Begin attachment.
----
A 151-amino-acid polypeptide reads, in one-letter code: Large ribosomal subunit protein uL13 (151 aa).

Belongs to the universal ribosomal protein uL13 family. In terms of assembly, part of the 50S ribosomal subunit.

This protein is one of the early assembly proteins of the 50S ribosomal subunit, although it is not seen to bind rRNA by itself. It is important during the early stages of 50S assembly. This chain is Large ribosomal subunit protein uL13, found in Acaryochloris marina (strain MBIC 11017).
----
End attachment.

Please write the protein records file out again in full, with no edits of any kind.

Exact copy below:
A 151-amino-acid polypeptide reads, in one-letter code: Large ribosomal subunit protein uL13 (151 aa).

Belongs to the universal ribosomal protein uL13 family. In terms of assembly, part of the 50S ribosomal subunit.

This protein is one of the early assembly proteins of the 50S ribosomal subunit, although it is not seen to bind rRNA by itself. It is important during the early stages of 50S assembly. This chain is Large ribosomal subunit protein uL13, found in Acaryochloris marina (strain MBIC 11017).